early retirees in a recession

One of the most common critiques of the FIRE movement (financial independence, retire early) goes as follows: 

“Sure, you can live off your investments when times are good, but what happens when the market crashes?”

A valid question, and one that every prospective early retiree should answer for themselves. But you don’t have to answer it alone. 

I decided to look at the mother of all crashes, the Great Depression, and explore what would happen to FIRE practitioners if the worst moment in economic history repeated itself now. 

 

How Far Assets Dropped in the Great Depression

There’s no sugarcoating it: the Great Depression was an investor’s nightmare. 

For that matter, it was everyone’s nightmare. 

See for yourself just how badly major asset classes fared during the Great Depression.

 

Stocks

The S&P (it wasn’t yet the S&P 500 then) reached its peak on Sep 16, 1929, and then proceeded to collapse by a gut-wrenching 86% over the next three years. It hit its low point on July 8, 1932, then began a painstakingly long recovery. 

A recovery that took over two decades. It didn’t claw its way back to its 1929 peak again until Sept. 22, 1954: 25 years later, almost to the day. 

Woof. 

stock market during Great Recession

Housing

Real estate prices prove a little trickier to analyze. 

Nominal home prices fell dramatically — 67% between their 1929 high and their 1932 low, according to one Harvard analysis. But the US dollar shifted in value so much during the Great Depression that nominal housing prices actually misrepresent the story. 

If you apply the Case-Shiller Index (which hadn’t been invented yet) backward to estimate the inflation-adjusted change in home values, they only fell by 7% during that period. 

Other economists put the figure somewhere in the middle. According to Encyclopedia.com, real home prices fell an average of 35% nationwide. The same report estimates that 40-50% of American homeowners defaulted on their mortgages at one point or another during the early years of the Depression. New home construction fell 95% over that three-year period, further exacerbating unemployment (which peaked at nearly 25%).

Home prices did recover, and much faster than stocks did. Backward analysis using the Case-Shiller Index puts it at 74 in 1929 before dropping to 69 in 1932, and then rebounding to 82 by 1940. 

While there’s no readily available data on rents during the Great Depression, we can look at the more recent Great Recession of 2007-2009 as a guide. Home values plummeted similarly during both recessions, but rents remained more resilient in the Great Recession. In fact, they merely flattened, rather than dropping. 

rents during recessions

Which doesn’t mean landlords were popping Champagne and riding around on unicorns. Default rates, turnover rates, and evictions all rose, which all sent rental returns tumbling. Many landlords lost their properties to foreclosure during the Great Recession, when their tenants stopped paying the rent.  

 

Bonds

Bond prices tend to move in the opposite direction as stocks. As bond yields drop, previously-owned bond prices (which pay higher yields) go up in price.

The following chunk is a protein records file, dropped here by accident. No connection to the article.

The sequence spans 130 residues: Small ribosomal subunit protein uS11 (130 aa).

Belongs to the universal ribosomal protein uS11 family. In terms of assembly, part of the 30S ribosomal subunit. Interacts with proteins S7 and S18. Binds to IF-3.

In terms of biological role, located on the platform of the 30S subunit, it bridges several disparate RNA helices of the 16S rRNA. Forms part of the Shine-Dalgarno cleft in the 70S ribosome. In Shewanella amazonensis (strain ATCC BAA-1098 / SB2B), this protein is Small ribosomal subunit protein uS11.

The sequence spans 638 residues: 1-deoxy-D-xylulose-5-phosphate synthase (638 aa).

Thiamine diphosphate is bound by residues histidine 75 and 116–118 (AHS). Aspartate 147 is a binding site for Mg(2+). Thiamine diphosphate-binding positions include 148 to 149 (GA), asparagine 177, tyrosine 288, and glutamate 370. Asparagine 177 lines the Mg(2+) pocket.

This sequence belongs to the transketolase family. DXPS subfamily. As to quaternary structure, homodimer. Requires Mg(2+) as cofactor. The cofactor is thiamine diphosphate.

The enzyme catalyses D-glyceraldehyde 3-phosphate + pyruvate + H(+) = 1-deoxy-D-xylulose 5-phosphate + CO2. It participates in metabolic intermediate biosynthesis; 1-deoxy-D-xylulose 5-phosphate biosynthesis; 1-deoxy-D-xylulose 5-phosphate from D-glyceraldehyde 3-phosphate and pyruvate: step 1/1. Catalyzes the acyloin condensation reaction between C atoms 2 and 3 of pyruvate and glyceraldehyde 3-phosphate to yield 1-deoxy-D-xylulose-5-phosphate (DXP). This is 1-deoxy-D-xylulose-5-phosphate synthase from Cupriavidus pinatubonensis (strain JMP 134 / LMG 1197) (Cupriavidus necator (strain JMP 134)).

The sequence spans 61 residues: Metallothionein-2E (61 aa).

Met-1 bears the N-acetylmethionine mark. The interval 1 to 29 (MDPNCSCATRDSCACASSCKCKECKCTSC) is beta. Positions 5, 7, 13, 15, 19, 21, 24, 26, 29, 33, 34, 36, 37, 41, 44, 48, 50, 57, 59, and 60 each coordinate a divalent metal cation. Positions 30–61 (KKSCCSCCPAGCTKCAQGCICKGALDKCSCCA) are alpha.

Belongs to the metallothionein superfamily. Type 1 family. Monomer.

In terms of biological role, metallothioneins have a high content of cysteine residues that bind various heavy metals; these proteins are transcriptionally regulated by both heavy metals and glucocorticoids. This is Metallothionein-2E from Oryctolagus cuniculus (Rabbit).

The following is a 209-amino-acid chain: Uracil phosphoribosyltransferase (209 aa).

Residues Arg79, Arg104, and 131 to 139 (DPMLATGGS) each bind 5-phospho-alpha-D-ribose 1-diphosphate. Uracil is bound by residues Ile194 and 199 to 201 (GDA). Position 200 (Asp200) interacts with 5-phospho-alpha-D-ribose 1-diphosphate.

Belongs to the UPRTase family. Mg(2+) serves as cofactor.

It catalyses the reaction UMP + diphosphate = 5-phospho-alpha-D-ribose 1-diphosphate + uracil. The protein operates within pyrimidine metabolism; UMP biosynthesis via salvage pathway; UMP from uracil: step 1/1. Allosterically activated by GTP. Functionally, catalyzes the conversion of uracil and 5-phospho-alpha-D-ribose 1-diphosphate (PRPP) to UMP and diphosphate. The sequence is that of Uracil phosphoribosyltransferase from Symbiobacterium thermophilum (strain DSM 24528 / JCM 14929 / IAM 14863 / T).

Which is exactly what happened in the Great Depression. The prime corporate bond yield average dropped from 4.59% in September 1929 to 3.99% in May of 1931. Helped by loose monetary policy, the average corporate bond yield continued falling and reached a new low of 2.94% in June 1938. A similar pattern played out among Treasury bonds. 

Overall, bonds returned 6.04% during the 1930s. Which means investors could retreat to the relative safety of bonds and earn a modest but real positive return. They’d have done particularly well with bonds if they bought them early in the crisis rather than waiting. But hindsight is, of course, 20/20.

 

What If the Great Depression Repeated Itself Today?

First of all, policy-setting economists and the Federal Reserve have come a long way since the 1930s. We collectively have far more data and policy responses than our great-grandparents did. 

So I don’t believe we will experience Great Depression-level market crashes any time in the foreseeable future. But that’s precisely the point of this thought experiment: to explore the worst-case scenario. 

In particular, the impact on early retirees. 

 

Example Depression Scenario for an Early Retiree

Let’s imagine you retire today with $1.5 million invested. Of that, you have 40% in stocks, 40% in real estate, and 20% in bonds. 

You use a 3.5% withdrawal rate on your stocks and bonds, based on Michael Kitces’ analysis of the last 140 years of stock market returns. At no time during that period — including the Great Depression — would you have run out of money with a 3.5% withdrawal rate. Even if you retired in 1929, your portfolio would have survived the Great Depression and would have eventually recovered and taken off to grow higher in perpetuity. Even after 45 years of retirement. 

You earn 8% cash flow on your rental properties currently. But to account for higher rent defaults and turnovers, and possibly even lower rents, let’s say that drops to 4% in Great Depression 2.0. You’ve also diversified into real estate crowdfunded investments such as Streitwise and Fundrise, which we’ll say similarly drop in returns from around 8% to around 4%. 

So your annual passive income looks like this: